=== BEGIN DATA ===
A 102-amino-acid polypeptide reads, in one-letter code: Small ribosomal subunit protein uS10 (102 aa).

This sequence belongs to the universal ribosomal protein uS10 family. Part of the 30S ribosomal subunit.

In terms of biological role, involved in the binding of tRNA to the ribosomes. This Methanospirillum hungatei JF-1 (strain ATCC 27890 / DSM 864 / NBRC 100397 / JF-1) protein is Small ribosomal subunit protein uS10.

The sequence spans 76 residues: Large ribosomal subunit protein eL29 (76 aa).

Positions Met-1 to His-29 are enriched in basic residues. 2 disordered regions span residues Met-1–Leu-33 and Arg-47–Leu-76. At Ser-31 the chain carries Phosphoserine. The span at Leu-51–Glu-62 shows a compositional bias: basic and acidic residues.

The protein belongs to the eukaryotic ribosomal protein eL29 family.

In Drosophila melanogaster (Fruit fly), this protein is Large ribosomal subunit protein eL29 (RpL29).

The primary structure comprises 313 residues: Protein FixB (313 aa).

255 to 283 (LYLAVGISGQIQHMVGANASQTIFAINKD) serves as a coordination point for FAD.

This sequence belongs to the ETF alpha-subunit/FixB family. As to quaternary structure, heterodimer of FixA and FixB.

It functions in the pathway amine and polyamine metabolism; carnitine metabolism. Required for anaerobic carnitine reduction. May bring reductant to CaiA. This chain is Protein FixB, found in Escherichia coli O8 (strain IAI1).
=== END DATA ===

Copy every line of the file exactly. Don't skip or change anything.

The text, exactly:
A 102-amino-acid polypeptide reads, in one-letter code: Small ribosomal subunit protein uS10 (102 aa).

This sequence belongs to the universal ribosomal protein uS10 family. Part of the 30S ribosomal subunit.

In terms of biological role, involved in the binding of tRNA to the ribosomes. This Methanospirillum hungatei JF-1 (strain ATCC 27890 / DSM 864 / NBRC 100397 / JF-1) protein is Small ribosomal subunit protein uS10.

The sequence spans 76 residues: Large ribosomal subunit protein eL29 (76 aa).

Positions Met-1 to His-29 are enriched in basic residues. 2 disordered regions span residues Met-1–Leu-33 and Arg-47–Leu-76. At Ser-31 the chain carries Phosphoserine. The span at Leu-51–Glu-62 shows a compositional bias: basic and acidic residues.

The protein belongs to the eukaryotic ribosomal protein eL29 family.

In Drosophila melanogaster (Fruit fly), this protein is Large ribosomal subunit protein eL29 (RpL29).

The primary structure comprises 313 residues: Protein FixB (313 aa).

255 to 283 (LYLAVGISGQIQHMVGANASQTIFAINKD) serves as a coordination point for FAD.

This sequence belongs to the ETF alpha-subunit/FixB family. As to quaternary structure, heterodimer of FixA and FixB.

It functions in the pathway amine and polyamine metabolism; carnitine metabolism. Required for anaerobic carnitine reduction. May bring reductant to CaiA. This chain is Protein FixB, found in Escherichia coli O8 (strain IAI1).